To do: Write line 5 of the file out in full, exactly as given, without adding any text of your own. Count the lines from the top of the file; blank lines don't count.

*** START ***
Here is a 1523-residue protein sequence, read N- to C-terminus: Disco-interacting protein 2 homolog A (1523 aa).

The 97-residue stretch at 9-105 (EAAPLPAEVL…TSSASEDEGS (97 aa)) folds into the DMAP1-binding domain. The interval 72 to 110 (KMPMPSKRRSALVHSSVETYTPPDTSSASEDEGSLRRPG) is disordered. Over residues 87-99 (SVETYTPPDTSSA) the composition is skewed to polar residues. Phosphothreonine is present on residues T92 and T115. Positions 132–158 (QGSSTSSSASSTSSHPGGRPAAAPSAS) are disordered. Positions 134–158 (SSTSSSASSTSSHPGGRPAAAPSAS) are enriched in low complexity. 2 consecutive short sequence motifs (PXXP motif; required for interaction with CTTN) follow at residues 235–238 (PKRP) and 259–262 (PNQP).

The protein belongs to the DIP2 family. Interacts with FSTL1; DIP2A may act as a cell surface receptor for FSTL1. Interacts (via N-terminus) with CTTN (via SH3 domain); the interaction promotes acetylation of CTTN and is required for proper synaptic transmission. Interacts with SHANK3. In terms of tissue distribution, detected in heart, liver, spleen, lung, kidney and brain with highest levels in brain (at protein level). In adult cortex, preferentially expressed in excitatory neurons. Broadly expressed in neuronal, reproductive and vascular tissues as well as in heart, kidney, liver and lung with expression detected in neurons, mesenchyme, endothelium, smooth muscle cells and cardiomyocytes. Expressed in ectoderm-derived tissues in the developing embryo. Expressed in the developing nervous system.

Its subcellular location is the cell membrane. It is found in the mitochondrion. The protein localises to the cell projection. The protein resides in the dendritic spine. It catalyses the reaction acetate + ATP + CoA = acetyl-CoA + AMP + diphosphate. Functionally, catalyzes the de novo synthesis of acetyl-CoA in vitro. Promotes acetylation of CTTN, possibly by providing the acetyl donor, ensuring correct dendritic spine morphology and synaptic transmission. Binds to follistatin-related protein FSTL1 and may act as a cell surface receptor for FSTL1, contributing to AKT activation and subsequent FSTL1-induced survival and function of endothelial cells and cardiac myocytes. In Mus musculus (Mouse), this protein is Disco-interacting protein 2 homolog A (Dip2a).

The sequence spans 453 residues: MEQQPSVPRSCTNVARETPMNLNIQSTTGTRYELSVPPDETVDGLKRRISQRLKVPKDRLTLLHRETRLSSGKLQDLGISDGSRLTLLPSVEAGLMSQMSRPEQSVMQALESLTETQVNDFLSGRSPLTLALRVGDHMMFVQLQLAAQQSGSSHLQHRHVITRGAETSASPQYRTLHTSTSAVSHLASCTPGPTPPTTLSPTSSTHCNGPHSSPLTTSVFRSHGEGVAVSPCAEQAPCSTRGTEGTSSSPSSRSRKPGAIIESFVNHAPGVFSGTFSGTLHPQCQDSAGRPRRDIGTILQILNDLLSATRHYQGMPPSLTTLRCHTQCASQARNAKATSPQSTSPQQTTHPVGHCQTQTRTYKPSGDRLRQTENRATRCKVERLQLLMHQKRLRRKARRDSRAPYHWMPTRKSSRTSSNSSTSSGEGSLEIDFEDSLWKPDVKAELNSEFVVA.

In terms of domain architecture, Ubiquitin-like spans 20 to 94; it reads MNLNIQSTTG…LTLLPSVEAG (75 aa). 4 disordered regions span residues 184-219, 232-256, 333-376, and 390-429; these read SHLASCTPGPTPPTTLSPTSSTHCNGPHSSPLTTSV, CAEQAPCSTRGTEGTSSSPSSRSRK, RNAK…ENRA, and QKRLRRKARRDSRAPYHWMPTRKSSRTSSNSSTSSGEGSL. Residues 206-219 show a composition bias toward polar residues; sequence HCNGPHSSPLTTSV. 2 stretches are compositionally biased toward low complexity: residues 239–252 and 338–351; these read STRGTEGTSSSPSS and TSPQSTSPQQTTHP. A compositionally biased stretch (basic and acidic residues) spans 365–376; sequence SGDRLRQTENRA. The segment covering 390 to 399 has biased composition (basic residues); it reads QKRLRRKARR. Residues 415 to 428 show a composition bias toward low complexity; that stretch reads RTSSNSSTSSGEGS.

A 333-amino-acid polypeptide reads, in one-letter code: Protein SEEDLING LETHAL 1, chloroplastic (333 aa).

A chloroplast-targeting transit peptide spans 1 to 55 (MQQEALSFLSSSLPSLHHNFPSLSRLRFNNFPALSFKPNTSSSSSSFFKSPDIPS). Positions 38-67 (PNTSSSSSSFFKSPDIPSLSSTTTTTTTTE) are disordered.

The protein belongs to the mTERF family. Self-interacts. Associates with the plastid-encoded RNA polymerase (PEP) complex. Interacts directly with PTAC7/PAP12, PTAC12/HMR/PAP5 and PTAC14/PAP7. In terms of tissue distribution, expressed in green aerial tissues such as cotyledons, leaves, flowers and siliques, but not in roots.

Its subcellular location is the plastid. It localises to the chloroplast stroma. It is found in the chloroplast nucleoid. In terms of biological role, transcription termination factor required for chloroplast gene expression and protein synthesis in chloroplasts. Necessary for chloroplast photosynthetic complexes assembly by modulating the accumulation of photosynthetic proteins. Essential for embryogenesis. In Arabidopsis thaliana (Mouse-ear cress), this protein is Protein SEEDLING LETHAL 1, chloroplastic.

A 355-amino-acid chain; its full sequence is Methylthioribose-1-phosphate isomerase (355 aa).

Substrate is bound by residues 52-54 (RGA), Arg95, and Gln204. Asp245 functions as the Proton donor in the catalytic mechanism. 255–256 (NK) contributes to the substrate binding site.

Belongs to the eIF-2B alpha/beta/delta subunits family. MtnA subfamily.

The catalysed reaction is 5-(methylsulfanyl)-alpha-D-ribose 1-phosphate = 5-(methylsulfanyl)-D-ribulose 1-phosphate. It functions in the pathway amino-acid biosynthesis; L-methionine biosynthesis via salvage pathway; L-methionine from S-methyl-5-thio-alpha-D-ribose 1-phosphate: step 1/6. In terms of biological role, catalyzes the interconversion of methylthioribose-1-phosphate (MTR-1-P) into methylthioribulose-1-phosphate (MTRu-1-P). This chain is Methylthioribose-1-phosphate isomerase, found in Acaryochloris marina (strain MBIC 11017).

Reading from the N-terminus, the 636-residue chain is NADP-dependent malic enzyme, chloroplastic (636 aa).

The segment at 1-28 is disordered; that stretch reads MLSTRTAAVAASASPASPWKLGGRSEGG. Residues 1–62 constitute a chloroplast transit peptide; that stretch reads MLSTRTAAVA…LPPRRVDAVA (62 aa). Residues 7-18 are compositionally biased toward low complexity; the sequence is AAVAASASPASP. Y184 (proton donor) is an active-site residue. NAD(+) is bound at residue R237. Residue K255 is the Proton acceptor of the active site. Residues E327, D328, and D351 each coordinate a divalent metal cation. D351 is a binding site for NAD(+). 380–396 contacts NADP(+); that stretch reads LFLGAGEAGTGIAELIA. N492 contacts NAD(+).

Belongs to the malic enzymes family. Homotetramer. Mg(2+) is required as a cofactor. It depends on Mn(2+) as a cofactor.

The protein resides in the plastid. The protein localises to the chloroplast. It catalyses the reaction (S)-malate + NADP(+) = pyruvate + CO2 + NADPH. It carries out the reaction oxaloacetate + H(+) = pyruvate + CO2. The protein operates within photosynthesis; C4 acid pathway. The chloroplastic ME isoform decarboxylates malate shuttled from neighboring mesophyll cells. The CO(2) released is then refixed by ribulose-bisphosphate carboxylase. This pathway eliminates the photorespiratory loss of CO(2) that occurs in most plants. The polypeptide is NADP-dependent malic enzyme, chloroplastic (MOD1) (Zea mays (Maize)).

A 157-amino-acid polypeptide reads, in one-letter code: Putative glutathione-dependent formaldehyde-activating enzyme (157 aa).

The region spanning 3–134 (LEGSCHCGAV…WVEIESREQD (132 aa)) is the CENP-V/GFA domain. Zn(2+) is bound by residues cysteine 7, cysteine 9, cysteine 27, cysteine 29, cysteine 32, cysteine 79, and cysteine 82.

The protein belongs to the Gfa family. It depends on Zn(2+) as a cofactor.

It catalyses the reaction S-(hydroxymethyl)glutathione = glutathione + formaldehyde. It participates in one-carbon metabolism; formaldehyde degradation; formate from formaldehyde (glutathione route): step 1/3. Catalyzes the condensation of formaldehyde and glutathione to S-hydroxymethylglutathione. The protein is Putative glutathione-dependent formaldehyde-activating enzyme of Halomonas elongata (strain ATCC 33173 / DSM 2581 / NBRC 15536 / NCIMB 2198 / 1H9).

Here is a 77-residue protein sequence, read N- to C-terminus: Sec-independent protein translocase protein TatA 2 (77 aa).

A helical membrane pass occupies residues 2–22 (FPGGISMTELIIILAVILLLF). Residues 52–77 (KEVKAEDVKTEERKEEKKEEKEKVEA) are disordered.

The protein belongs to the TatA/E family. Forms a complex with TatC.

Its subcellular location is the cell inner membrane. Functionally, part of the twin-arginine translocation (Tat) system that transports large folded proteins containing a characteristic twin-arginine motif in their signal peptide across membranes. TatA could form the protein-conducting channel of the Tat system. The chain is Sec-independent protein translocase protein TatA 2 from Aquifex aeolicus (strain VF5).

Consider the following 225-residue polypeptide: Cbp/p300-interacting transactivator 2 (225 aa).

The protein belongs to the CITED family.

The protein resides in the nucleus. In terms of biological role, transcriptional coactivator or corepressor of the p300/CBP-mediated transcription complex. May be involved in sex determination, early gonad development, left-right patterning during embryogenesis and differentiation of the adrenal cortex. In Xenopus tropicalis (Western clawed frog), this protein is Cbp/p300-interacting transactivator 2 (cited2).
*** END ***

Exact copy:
The sequence spans 453 residues: MEQQPSVPRSCTNVARETPMNLNIQSTTGTRYELSVPPDETVDGLKRRISQRLKVPKDRLTLLHRETRLSSGKLQDLGISDGSRLTLLPSVEAGLMSQMSRPEQSVMQALESLTETQVNDFLSGRSPLTLALRVGDHMMFVQLQLAAQQSGSSHLQHRHVITRGAETSASPQYRTLHTSTSAVSHLASCTPGPTPPTTLSPTSSTHCNGPHSSPLTTSVFRSHGEGVAVSPCAEQAPCSTRGTEGTSSSPSSRSRKPGAIIESFVNHAPGVFSGTFSGTLHPQCQDSAGRPRRDIGTILQILNDLLSATRHYQGMPPSLTTLRCHTQCASQARNAKATSPQSTSPQQTTHPVGHCQTQTRTYKPSGDRLRQTENRATRCKVERLQLLMHQKRLRRKARRDSRAPYHWMPTRKSSRTSSNSSTSSGEGSLEIDFEDSLWKPDVKAELNSEFVVA.